I was listening to a Storywonk podcast today, more than a month behind as usual. This time, Lani and Alastair were talking about reality television, and some of the ways producers set up the shows so that no matter what the participants do or who wins, some kind of a natural narrative will flow naturally. They also mentioned that professional sports are set up in somewhat the same way, which naturally made me think of this cartoon:
The three elements of narrative structure that Lani and Alastair pointed out about reality TV, sports, and also politics are obvious, but worth thinking about a moment for writers:
- Give the various people or sides involved a goal that they’ll all want – lots of money, being considered ‘winners’ in the eyes of the country, a major label record deal, or running a government.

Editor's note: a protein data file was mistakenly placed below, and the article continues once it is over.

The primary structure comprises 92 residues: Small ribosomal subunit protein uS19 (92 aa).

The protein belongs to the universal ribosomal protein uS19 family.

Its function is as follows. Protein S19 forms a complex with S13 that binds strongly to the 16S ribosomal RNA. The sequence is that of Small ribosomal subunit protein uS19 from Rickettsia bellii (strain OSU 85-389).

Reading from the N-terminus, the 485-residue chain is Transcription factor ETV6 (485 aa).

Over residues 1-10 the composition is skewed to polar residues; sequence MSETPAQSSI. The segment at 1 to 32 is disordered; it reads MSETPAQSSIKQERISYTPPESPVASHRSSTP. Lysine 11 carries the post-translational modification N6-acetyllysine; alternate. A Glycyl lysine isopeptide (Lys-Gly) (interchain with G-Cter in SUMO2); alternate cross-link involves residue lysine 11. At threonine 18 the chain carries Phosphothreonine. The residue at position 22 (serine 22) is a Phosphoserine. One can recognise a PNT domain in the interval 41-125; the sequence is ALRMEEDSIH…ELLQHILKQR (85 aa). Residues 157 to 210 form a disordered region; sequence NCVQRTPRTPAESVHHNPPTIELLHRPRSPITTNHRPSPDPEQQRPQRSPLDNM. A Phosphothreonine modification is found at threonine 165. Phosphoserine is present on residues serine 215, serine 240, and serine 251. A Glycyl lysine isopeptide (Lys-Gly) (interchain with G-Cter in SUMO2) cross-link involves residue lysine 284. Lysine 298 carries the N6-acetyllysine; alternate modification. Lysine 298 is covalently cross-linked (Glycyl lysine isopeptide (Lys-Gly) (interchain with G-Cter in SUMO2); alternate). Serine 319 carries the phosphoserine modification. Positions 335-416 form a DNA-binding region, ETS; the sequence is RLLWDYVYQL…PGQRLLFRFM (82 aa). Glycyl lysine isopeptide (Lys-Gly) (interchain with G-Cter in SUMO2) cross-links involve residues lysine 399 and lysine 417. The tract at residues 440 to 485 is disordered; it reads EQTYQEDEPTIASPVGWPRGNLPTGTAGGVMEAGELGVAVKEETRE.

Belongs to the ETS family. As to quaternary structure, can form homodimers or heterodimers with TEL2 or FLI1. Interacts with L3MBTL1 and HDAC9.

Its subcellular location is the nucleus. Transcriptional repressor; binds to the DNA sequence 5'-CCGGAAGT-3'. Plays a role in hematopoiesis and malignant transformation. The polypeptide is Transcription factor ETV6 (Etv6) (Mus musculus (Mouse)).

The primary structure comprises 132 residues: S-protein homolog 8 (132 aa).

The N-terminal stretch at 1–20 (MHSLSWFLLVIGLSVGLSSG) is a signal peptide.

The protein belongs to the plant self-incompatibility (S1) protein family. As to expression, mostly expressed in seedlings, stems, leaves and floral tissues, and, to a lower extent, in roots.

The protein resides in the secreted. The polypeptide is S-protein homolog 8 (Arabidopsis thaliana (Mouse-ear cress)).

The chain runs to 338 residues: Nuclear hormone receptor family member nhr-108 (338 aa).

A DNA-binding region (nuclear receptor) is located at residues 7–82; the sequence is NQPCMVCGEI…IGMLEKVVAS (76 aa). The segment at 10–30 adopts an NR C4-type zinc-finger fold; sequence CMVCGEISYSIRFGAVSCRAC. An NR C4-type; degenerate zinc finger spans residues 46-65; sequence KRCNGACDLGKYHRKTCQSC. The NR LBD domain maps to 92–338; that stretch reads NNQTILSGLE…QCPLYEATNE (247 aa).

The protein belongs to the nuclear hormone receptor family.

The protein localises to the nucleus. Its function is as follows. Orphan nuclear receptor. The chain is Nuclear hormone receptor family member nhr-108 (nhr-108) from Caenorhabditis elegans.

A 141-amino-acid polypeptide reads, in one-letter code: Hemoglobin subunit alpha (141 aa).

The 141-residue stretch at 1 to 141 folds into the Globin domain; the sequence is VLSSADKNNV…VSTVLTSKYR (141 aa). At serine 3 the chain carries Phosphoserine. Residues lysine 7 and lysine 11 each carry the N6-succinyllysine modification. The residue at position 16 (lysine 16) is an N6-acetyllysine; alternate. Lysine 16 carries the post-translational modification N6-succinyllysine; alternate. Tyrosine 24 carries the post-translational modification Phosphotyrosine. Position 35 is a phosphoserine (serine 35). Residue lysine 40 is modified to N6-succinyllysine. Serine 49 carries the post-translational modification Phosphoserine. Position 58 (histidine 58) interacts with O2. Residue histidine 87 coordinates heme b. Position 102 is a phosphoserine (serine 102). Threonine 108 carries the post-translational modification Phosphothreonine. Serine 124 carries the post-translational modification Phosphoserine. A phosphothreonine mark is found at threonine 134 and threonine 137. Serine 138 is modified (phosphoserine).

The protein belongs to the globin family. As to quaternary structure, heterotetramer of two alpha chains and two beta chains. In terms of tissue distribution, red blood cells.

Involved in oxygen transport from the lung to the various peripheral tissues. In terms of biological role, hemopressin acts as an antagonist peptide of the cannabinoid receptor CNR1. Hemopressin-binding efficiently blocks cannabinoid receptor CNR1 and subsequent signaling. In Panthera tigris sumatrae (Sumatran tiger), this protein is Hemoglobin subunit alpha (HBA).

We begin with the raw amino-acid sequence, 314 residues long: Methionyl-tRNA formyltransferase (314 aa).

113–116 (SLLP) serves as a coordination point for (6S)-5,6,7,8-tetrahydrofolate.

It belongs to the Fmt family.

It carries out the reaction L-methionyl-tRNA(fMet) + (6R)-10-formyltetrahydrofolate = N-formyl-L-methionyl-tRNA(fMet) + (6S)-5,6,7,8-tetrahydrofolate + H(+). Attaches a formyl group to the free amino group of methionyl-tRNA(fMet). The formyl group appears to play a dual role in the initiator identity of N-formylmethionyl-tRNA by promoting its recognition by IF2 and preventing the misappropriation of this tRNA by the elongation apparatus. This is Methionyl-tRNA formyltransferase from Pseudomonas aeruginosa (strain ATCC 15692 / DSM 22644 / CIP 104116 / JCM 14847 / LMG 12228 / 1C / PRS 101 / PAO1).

- Set up challenges in such a way that only one can win the goal.
- Establish a fixed time during with the winner and losers will be decided.
As I’m typing this, I’m actually reminded of the seventh-season Buffy the Vampire episode ‘Storyteller’, where Buffy told Andrew that he was trying to make everything into a story and himself as the hero, but it wasn’t a story, it was real life. (Of course, from our point of view, it’s obviously real life, not a story.) But I think that even internally in the Buffyverse, any of the Scooby Gang’s or Angel Investigations’ struggles against dark forces fit the requirements for a narrative. Joss would have it no other way, of course.